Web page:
DAVID GREENE, HOST:
First lady Melania Trump has been touring the African continent. She's visiting four countries. She's mostly been focusing on conservation and children and families. NPR's Eyder Peralta caught up with the tour in Nairobi, Kenya.
(SOUNDBITE OF ELEPHANT TRUMPETING)
EYDER PERALTA, BYLINE: This has been a trip without politics. First lady Melania Trump has helped babies, and she's received flowers in Ghana, in Malawi. Now she's here in Nairobi at the David Sheldrick elephant and rhino orphanage. And let me tell you, there is nothing cuter than a baby elephant.
The babies have pretty terrible stories. A lot of them were found nearly dead because of drought. Others lost their moms to poachers. But they are adorable, bounding clumsily toward their morning snack. The first lady smiles broadly, watching the elephants gulp massive bottles of milk. Melania Trump makes no public statement. Her main point, her office has said, is to highlight the work of U.S. aid on the continent. But the words and policies of her husband have also cast a shadow.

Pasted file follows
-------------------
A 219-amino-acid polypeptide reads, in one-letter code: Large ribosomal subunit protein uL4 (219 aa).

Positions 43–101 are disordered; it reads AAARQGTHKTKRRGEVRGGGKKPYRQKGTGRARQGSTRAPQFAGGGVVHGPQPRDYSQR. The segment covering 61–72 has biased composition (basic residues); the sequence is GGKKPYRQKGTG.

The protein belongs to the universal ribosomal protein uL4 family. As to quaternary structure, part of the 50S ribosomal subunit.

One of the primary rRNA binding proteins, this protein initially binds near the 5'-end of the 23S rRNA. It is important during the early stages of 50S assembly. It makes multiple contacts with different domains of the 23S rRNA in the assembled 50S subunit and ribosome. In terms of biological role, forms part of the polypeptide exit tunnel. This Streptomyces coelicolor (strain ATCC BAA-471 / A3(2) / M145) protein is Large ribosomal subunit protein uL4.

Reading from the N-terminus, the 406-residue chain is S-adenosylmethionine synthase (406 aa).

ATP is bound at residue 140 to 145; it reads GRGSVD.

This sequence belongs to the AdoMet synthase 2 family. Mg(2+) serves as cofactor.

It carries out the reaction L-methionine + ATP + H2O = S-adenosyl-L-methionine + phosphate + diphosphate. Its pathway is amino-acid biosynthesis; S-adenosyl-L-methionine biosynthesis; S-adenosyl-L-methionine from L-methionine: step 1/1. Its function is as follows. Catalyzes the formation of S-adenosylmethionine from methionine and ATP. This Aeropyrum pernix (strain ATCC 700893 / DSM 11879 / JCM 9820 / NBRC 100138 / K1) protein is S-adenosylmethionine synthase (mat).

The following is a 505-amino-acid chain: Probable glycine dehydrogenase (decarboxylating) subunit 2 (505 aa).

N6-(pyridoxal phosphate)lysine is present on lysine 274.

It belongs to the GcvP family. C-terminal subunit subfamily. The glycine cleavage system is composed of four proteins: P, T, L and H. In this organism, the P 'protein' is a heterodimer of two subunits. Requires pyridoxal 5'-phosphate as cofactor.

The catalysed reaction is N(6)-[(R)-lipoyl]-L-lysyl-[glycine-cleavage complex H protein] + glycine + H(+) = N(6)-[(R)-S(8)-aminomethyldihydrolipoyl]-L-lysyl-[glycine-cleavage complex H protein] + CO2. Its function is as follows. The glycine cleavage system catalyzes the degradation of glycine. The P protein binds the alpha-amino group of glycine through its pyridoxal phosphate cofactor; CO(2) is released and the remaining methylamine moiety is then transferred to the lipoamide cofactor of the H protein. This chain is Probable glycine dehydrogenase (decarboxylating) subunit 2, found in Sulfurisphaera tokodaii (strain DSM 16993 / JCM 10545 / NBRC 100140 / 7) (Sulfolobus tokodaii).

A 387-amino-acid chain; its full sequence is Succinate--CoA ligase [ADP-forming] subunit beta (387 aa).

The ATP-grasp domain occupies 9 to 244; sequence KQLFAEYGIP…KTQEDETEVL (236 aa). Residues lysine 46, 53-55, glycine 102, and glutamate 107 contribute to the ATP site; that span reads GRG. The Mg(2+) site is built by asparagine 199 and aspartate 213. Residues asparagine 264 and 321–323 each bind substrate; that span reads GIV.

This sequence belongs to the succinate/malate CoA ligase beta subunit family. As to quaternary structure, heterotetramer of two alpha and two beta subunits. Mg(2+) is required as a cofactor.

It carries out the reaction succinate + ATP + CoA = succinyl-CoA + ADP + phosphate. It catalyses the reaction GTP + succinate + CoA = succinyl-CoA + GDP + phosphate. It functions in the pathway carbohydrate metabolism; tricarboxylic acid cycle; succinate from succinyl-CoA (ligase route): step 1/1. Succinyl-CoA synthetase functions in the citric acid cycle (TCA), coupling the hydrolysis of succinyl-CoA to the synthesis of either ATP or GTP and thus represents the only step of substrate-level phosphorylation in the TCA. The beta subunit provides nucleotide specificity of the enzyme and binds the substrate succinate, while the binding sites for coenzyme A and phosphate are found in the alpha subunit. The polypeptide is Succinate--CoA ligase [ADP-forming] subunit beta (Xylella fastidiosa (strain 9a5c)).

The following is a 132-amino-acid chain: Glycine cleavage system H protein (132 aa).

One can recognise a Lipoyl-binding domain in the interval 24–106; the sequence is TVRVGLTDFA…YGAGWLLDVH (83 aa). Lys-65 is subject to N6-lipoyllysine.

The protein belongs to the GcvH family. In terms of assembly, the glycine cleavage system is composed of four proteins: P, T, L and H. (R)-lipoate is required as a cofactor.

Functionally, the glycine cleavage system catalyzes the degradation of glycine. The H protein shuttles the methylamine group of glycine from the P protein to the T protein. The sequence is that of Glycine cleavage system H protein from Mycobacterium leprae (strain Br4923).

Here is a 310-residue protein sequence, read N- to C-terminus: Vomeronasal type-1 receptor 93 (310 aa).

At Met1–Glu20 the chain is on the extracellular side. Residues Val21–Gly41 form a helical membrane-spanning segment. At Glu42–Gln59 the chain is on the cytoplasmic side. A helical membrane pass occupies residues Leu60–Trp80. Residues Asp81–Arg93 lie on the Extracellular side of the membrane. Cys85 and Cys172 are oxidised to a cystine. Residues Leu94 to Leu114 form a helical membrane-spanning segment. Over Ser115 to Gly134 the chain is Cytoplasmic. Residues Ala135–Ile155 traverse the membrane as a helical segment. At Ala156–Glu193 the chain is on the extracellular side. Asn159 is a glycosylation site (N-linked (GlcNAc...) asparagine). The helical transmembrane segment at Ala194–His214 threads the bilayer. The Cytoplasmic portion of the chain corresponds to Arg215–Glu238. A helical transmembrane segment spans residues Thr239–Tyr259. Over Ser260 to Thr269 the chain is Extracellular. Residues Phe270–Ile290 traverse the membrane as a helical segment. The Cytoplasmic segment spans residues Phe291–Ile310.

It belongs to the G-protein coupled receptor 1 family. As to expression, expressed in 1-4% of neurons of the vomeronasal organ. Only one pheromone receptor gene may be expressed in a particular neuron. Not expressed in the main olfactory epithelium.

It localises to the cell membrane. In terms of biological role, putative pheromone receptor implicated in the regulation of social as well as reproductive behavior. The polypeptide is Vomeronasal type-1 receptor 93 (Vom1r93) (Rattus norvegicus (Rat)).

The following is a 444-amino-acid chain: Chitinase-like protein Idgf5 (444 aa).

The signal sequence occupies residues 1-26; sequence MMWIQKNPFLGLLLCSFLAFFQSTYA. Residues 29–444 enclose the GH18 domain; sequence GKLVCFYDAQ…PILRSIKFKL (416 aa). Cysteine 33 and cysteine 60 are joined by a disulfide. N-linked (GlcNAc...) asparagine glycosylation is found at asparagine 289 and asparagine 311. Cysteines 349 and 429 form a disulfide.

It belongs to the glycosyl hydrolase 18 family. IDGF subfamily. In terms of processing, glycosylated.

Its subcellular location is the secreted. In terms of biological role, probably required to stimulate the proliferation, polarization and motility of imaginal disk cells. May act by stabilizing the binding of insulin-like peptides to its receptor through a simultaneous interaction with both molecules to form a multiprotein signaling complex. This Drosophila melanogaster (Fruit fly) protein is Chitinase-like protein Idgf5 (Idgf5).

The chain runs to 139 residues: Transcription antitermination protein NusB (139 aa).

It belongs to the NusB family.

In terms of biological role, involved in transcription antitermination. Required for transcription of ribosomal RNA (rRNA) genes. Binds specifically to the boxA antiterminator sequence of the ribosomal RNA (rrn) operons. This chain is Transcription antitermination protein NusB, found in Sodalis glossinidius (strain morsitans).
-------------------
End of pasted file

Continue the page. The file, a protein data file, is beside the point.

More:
President Trump has reportedly disparaged African countries, and his administration has loosened restrictions on importing trophies from big game hunting. They have also reinstituted a policy that bans aid from any organization that even talks about abortion.
NELLY MUNYASIA: For us, that was a blow to the organization because we didn't anticipate it, and we did not have any other donor.
PERALTA: Nelly Munyasia runs the Reproductive Health Network. In previous years, they provided 25,000 legal abortions in Kenya. And the need, she says, has not changed. But now...
MUNYASIA: They cannot get safe abortion services because we are not in a position to offer commodities and probably even train more health care providers in the marginalized regions.
PERALTA: Other organizations have lost funding to provide contraceptives and HIV counseling, but really, there is nothing like baby elephants to shift the focus from politics. Melania Trump bottle fed one of them, got bumped by another, and finally worked up the courage to pat one a few times on the head. Eyder Peralta, NPR News, Nairobi. Transcript provided by NPR, Copyright NPR.